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Happy St. Patrick’s Day!

Every week at Realtime Casting there’s one project that stands out. That wows me, even after 30 years and many rounds of producing anything that requires a voice over. The Producer’s Chair answers the question we all hear…

How did that spot get cast?

Gyro a B2B and advertising powerhouse in San Francisco reached out to Realtime Casting to find a voice for Cisco Ecosystem.

Gyro’s CEO + CCO Christopher Becker says: Our mission is to create ideas that are humanly relevant. Gyro understands that new technologies are bringing humans together as never before. In just one click we share our innermost thoughts with a million other minds.

Realtime got busy helping Gyro find just the right voice. Little did we know the answer was at the end of the rainbow!

The Irish love a good story and respect the use of language.

The people who surround us influence our perspective. And in voice over, it often comes by word, through a writer or directors notes… it only takes something small to cause our view to become distorted. Sometimes it’s for the better, but I’ve found this can negatively effect voice actors as well.

The casting of the Cisco project took Realtime around the world. We auditioned the talented roster of US and International voice actors on our site. The talented producers in San Francisco gave us this feedback: “It’s a great time to be alive. Keep searching. We want a voice to ignite ideas”.

Think like a wise man but communicate in the language of the people-William Butler Yeats

We reached out to our professional friend Neil Conrich. Neil represents some of the best professional voice artists in the UK. We requested Irish actresses, but did not include notes. We said, let the talents trust themselves. A select batch of golden auditions came back, but only one had that “faith and begorra” moment! Roisin Sullivan!

In honor of St.Patrick’s Day, Realtime lifts a glass to each and every fine casting decision. Roisin was booked at Mutiny Recording Studio in Dublin…where they cherish audio!

In the voice over game, we all share the problem of building our own opinion on top of someone else’s.

Our thoughts and actions are our own. But to a certain point, we inherit some of what surrounds us. When we are auditioning copy, how do we erase what we already know? Can we?

I believe we can. It takes knowing what to allow in, or set aside. I think it takes a little bit of learning… learning that we have control over our perspective, no matter how many influences surround us.

Have a wonderful St Patrick’s Day. I’m grateful for all my relatives who only influence me for the better!

The work praises the man.
-Irish Proverb

Iriah Top Hat

Today is tomorrow’s history.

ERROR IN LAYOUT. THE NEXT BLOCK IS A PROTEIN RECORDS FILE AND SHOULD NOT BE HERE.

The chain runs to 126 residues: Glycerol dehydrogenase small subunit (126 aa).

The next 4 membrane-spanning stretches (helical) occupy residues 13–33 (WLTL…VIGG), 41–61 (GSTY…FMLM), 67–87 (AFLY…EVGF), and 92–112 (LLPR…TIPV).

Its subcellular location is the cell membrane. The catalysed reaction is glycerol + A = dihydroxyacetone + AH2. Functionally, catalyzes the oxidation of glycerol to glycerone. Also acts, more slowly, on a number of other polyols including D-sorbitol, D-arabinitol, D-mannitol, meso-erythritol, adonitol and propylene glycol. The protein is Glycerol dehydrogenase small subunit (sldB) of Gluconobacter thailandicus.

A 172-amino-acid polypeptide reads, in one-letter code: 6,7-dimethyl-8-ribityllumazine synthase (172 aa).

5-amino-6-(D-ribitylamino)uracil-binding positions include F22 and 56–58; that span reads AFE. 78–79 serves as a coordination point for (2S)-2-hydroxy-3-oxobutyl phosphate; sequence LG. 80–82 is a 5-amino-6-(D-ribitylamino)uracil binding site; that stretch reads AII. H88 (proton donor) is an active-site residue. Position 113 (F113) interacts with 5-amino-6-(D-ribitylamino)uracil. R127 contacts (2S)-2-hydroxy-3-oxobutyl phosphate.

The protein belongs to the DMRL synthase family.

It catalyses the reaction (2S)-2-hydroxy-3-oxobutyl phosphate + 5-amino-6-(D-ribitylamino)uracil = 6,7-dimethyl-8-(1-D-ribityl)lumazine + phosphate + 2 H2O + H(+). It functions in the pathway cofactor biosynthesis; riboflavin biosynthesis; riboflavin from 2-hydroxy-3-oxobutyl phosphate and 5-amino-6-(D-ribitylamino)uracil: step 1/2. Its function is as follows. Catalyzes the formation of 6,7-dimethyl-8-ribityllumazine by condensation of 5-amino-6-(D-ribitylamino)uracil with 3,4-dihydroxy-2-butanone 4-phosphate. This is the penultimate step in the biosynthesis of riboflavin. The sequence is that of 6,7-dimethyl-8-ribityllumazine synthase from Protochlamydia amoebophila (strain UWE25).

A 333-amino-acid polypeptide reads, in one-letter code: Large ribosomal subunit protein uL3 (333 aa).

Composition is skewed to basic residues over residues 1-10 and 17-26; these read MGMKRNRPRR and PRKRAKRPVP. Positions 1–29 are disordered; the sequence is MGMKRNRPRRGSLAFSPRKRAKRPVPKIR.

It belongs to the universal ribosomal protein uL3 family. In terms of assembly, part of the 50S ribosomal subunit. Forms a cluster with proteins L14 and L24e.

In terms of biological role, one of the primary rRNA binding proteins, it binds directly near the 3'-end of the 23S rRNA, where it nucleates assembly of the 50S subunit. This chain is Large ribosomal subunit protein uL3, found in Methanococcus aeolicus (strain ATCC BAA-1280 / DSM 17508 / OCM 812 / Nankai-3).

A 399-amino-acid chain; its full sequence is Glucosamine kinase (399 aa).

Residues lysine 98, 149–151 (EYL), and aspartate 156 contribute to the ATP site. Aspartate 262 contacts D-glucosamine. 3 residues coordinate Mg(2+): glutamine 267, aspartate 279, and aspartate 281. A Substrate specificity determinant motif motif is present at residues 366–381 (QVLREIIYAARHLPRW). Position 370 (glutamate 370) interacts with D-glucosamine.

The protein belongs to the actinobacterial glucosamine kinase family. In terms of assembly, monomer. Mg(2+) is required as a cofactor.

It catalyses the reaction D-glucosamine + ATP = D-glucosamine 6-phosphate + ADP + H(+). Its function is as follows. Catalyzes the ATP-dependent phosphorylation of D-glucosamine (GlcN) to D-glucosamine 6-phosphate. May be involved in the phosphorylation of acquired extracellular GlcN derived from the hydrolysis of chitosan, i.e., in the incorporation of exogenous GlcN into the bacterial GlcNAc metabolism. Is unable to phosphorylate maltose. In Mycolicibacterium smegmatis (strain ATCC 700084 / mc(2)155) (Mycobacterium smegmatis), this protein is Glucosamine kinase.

If you, like many, are content with today and haven’t really thought much about next week, next year or even the next decade here’s a good exercise.

I’m using radio as the main subject matter as it demonstrates how much things have changed in the last 20 years.

Let’s wind the clock back to the early 80’s.

Multi track

This is me back in the early 80’s, in the background is a multi track 2inch tape deck. That was ‘the business’ back then but now for a few hundred dollars spent on software you will leave it for dead.

Beau

Back in the early 80’s something else changed, a new business started which would deliver parcels over night. How did this change our business? Ask Beau Weaver (pictured above from that period) and I’m sure he will tell you that he saw the potential. He and a couple of colleagues realized they could deliver tapes to clients anywhere in the US over night.

This was in the days when you could have a week lead to a booking, no mobile phones, no email and it probably marked the beginning of what is now commonplace, the home studio.

Barry

Through the 80’s digital was moving in, CD’s and digital converters were first, then computers in the office and email.

By the 90’s computer operated desks where arriving and within a decade analogue was almost completely replaced by digital.

(Above 70’s analogue radio studio still common in the early 80’s, below todays digital studio)

90s studio

In my radio career, which started in the late 70’s, I saw cart machines, reel to reel and vinyl disappear to be replaced with touch screens.

In fact if you transported someone from the 70’s or early 80’s to a studio today there would only be a few things they would recognize!

You may ask what has radio got to do with voice over? The answer is technology. Radio has pioneered most of the technology we use today in professional and home studios because they had a need to deliver and connect as quickly as they could.

Today we are able to work from home, recording and emailing voice overs within minutes of receiving a script. We can connect with studios all over the world via ISDN, Source Connect and ipDTL

We audition from online sources and book with clients we may never meet and in some cases never talk to.

So what will tomorrow bring? Only a brave man will try to predict that answer but a smart man will be ready to move quickly as things change.

Are you ready to embrace the future and move with the times? We are.

Andrew Peters Founder Realtime Casting